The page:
Posted inArts & Culture

Tintypes

This 1980 pastiche of period vaudeville routines, popular songs, and excerpts from speeches provides an entertaining history lesson on America between the Civil War and the Roaring 20s. Five characters represent the era’s archetypes: three are based on historical figures Teddy Roosevelt, socialist Emma Goldman, and Ziegfeld Follies star Anna Held while two are more […]

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Thou Shalt Not

Director-choreographer Kevin Bellie and his cast throw all their considerable heart, talent, and energy into this production of a sluggish, messy musical. And sometimes they do manage, for a few moments at least, to give it some validity. But the center cannot hold in this 2001 adaptation of Emile Zola’s novel of lust and murder, […]

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Howl’s Moving Castle

Japanese animator Hayao Miyazaki follows up his international hit Spirited Away with this adaptation of a British novel by Diana Wynne Jones; I haven’t read the book, but the movie’s dreamlike spaces and characters are sometimes worthy of Lewis Carroll. One thing that makes this highly cinematic is the radical fluidity of both age and […]

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A Hatful of Rain

Maybe it was a case of opening-night jitters. Maybe the show needed a few more rehearsals, as recurrent flubbed lines seemed to indicate. Whatever, Frank Merle’s intelligent, well-paced staging of Michael Gazzo’s seminal 1955 drama–the first postwar Broadway play to deal with drug addiction–never achieved the tragic scope it should have. It wasn’t for lack […]

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.Duck

Writer-director Roger Bectel, who adapted Henrik Ibsen’s The Wild Duck for the new Big Picture Group, allows the actors to be overwhelmed by Andrew Schneider’s intriguing layered video projections. That’s too bad, because Big Picture has an interesting vision. Ibsen’s play is about the tension between the truthfulness necessary in a genuine relationship and the […]

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Jump Rhythm Jazz Project

Billy Siegenfeld’s new pomo musical-theater work about war may sound odd, and it is. But it definitely meets his goal for Jump Rhythm Jazz Project’s 15th season: to test the limits of jazz dance, showing that it’s not just presentational and sexual but can communicate a whole range of emotions. In The News From Poems […]

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Sleater-Kinney

Most rock bands lose their rawness as they become more accomplished as players, and sometimes that’s a good thing: Sleater-Kinney’s recent, more carefully crafted albums are better on the whole than their early ones. But on their latest, The Woods (Sub Pop), they’ve gotten skilled enough to loosen their grip on the reins, and they […]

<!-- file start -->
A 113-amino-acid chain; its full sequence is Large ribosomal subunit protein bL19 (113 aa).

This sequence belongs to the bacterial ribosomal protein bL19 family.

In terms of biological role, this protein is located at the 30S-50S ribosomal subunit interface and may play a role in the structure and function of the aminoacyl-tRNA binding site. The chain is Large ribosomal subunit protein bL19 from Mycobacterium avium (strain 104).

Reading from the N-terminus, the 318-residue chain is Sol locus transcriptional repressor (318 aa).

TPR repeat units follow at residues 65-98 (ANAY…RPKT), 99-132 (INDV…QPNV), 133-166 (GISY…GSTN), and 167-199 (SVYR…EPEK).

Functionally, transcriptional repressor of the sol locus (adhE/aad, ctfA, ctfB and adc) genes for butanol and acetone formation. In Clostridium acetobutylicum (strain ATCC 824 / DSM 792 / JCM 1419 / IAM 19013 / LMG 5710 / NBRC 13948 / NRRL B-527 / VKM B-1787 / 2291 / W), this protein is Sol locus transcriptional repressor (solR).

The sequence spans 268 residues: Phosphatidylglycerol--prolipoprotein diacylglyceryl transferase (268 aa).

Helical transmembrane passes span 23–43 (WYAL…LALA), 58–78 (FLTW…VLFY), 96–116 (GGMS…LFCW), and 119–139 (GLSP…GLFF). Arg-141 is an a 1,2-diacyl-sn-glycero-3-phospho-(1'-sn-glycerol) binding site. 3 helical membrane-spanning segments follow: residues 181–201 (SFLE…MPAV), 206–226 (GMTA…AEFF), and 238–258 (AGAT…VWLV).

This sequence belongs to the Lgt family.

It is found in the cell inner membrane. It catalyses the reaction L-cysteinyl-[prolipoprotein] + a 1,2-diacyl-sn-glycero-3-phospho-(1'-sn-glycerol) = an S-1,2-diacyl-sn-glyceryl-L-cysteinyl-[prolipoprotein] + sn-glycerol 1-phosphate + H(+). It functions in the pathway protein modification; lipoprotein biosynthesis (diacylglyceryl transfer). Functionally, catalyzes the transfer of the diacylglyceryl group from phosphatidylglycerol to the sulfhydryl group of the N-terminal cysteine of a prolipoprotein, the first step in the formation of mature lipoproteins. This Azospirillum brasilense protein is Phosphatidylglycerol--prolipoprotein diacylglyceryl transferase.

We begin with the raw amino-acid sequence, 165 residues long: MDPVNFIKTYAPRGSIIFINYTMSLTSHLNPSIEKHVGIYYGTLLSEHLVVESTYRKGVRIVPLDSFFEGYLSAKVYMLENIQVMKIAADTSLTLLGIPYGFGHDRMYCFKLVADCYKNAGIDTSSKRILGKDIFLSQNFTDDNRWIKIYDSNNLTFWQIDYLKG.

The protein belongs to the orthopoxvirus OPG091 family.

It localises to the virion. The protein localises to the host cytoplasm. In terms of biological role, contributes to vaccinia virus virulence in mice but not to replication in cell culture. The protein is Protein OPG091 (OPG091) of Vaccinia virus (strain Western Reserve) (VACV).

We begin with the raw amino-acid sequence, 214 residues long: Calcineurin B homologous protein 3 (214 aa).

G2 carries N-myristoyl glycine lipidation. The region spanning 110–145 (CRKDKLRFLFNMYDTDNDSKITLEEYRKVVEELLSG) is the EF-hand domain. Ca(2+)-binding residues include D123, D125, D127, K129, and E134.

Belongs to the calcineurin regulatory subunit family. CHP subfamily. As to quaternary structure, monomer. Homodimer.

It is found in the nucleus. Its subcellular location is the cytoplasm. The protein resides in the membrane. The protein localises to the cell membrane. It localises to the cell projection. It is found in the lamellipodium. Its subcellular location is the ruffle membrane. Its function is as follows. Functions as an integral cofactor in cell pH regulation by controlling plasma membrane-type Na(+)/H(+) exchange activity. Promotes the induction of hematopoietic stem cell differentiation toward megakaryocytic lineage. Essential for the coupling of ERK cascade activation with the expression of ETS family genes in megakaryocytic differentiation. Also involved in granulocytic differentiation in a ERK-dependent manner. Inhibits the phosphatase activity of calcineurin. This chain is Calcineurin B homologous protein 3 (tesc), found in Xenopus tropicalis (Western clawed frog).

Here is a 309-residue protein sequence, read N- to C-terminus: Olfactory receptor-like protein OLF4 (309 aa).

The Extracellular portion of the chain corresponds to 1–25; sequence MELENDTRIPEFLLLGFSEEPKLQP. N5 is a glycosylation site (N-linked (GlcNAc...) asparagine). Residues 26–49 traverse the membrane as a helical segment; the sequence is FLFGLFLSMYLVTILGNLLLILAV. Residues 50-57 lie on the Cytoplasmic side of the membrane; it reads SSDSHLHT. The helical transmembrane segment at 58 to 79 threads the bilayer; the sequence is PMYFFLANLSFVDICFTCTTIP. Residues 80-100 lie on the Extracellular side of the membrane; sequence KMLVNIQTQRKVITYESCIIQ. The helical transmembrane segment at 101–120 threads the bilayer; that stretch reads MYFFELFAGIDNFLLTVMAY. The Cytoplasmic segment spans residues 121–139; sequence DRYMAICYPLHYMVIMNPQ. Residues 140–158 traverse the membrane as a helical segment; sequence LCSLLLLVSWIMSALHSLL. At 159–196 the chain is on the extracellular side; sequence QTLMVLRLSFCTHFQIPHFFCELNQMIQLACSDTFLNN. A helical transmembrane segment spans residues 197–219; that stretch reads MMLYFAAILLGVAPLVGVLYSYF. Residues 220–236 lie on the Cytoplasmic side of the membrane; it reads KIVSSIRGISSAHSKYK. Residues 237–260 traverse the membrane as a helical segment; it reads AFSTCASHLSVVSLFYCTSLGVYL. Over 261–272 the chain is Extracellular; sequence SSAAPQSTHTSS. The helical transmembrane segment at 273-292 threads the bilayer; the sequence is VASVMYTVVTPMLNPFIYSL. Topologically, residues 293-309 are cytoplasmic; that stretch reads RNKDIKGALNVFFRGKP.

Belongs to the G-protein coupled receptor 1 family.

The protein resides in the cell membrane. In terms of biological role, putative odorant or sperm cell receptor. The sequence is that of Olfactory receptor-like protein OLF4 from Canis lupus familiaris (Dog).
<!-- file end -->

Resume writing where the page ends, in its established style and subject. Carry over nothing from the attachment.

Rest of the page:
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Umberto Eco

Italian novelist, critic, and semiotician Umberto Eco swept into the American consciousness in 1983, when a translation of his medieval murder mystery The Name of the Rose became a surprise best seller. I wonder if half the people who bought that challenging book ever finished it. Most probably jumped off the Eco bandwagon rather than […]

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The Enchanting Forest

A trip to the Amazon inspired Gisela Insuaste’s room-size installation, Anticipacion, at the Three Arts Club: “In the forest stillness it always seems something’s about to happen, whether it’s a two-inch ant crawling or a monkey jumping from one tree to the other.” She was also influenced by walks in the woods during a residency […]

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Mad Shak Dance Company

Molly Shanahan’s Eye Cycle: Arithmetic of Shadows–part of a project that began in 2003 with Eye Cycle–is gentle, honorable, and brainy. Josh Weckesser’s fluid lighting, Shanahan’s video projections, Kevin O’Donnell’s music, and soft, repetitive dancing by Shanahan and Kristina Fluty all contribute to a dreamy sense of meditation. Missing, however, are development and communication–I could […]

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The Gardens of Frau Hess

Milton Frederick Marcus’s 1998 play is an egregious example of the American tendency to see every event in terms of personal melodrama: he uses the Holocaust only as grisly backdrop to a fictional affair between the wife of Hitler’s deputy fuhrer and her gardener, a Jewish botanist taken from a concentration camp. (You know how […]